|Publication number||US6217422 B1|
|Application number||US 09/233,886|
|Publication date||Apr 17, 2001|
|Filing date||Jan 20, 1999|
|Priority date||Jan 20, 1999|
|Publication number||09233886, 233886, US 6217422 B1, US 6217422B1, US-B1-6217422, US6217422 B1, US6217422B1|
|Inventors||Daniel L. Franca, Raymond M. Khoury, Jose M. Ocasio, Uldis A. Ziemins|
|Original Assignee||International Business Machines Corporation|
|Export Citation||BiBTeX, EndNote, RefMan|
|Patent Citations (17), Referenced by (46), Classifications (9), Legal Events (6)|
|External Links: USPTO, USPTO Assignment, Espacenet|
The present invention relates to the field of cleaning polishing pads, and more specifically to cleaning polishing pads used in chemical-mechanical planarization (CMP) of semiconductor substrates.
Chemical-mechanical polishing has been used for many years as a technique for polishing optical lenses and semiconductor wafers. More recently, chemical-mechanical polishing has been developed as a means for planarizing intermetal dielectric layers of silicon dioxide and for removing portions of conductive layers within integrated circuit devices as they are fabricated on various substrates. For example, a silicon dioxide layer may cover a metal interconnect conformably such that the upper surface of the silicon dioxide layer is characterized by a series of non-planar steps corresponding in height and width to the underlying metal interconnects.
The step height variations in the upper surface of the intermetal dielectric layer have several undesirable characteristics. Such non-planar dielectric surfaces may interfere with the optical resolution of subsequent photolithographic processing steps, making it extremely difficult to print high resolution lines. Another problem involves the step created in the coverage of a second metal layer over the intermetal dielectric layer. If the step height is relatively large, the metal coverage may be incomplete such that open circuits may be formed in the second metal layer.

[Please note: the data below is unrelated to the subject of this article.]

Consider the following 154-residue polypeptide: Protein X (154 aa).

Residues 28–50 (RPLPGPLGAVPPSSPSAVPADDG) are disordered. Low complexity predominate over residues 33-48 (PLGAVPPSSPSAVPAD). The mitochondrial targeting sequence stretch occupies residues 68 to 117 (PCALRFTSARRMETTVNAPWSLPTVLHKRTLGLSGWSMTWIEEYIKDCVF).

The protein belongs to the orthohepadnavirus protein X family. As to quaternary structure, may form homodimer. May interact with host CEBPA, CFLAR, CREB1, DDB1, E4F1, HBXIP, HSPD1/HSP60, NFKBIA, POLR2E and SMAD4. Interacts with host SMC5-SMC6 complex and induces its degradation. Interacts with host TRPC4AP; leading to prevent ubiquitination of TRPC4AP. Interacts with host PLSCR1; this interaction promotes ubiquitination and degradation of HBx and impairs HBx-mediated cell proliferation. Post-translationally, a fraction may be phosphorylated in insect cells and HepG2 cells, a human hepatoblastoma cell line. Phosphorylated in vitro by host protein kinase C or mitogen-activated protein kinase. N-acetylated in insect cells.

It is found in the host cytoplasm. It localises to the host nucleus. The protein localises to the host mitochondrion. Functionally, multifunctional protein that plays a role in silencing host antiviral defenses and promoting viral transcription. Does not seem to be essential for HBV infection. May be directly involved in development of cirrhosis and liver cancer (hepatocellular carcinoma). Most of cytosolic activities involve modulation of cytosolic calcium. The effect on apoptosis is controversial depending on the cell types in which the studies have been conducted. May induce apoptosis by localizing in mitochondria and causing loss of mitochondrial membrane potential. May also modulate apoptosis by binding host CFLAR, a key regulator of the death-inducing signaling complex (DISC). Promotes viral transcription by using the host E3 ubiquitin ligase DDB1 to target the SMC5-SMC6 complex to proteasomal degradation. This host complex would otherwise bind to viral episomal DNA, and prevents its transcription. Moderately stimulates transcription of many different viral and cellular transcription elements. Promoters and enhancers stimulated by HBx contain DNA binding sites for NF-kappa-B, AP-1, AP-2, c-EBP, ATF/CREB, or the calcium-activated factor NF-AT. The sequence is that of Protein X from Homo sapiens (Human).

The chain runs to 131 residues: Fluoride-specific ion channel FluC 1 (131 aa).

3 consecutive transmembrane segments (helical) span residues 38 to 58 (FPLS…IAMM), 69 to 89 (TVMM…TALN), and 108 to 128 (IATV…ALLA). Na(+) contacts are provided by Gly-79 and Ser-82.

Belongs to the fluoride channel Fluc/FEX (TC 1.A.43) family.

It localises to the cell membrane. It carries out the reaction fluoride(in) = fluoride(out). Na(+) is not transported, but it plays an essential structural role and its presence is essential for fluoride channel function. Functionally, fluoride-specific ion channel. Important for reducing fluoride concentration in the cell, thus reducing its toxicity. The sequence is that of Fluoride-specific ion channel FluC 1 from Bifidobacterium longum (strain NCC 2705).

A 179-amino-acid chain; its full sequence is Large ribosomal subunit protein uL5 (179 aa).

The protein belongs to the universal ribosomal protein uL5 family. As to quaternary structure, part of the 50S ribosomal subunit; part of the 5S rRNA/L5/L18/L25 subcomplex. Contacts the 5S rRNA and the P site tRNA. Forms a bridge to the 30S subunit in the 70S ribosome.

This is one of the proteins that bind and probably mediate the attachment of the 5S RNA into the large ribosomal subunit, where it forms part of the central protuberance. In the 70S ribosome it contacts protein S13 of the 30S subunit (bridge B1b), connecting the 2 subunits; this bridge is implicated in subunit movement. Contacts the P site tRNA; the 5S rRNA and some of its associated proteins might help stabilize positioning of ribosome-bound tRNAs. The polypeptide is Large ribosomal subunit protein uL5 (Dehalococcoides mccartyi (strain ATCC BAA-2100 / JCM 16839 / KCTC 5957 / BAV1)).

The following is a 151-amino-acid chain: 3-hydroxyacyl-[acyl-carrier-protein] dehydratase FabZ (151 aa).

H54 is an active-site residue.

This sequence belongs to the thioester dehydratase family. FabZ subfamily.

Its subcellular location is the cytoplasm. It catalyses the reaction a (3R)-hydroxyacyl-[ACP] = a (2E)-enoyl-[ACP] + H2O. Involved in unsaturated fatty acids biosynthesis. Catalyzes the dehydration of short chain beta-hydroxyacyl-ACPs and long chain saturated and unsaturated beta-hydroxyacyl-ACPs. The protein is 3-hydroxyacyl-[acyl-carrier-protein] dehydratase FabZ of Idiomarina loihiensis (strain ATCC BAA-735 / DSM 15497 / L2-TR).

To combat these problems, various techniques have been developed to planarize the upper surface of the intermetal dielectric layer. One such approach is to employ abrasive polishing to remove the protruding steps along the upper surface of the dielectric layer. According to this method, a silicon substrate wafer is mounted face down beneath a carrier and pressed between the carrier and a table or platen covered with a flat pad continuously covered with a slurried abrasive material (in FIG. 1, a prior art abrasive disk and holder are shown in the same position as such a wafer and carrier).
Means are also provided for depositing the abrasive slurry on the upper surface of the pad and for forcibly pressing the substrate wafer against the polishing pad, such that relative movement of the platen and the substrate wafer relative to each other in the presence of the slurry results in planarization of the contacted face of the wafer. Both the wafer and the table may be rotated relative to each other to rub away the protruding steps. This abrasive polishing process is continued until the upper surface of the dielectric layer is substantially flat.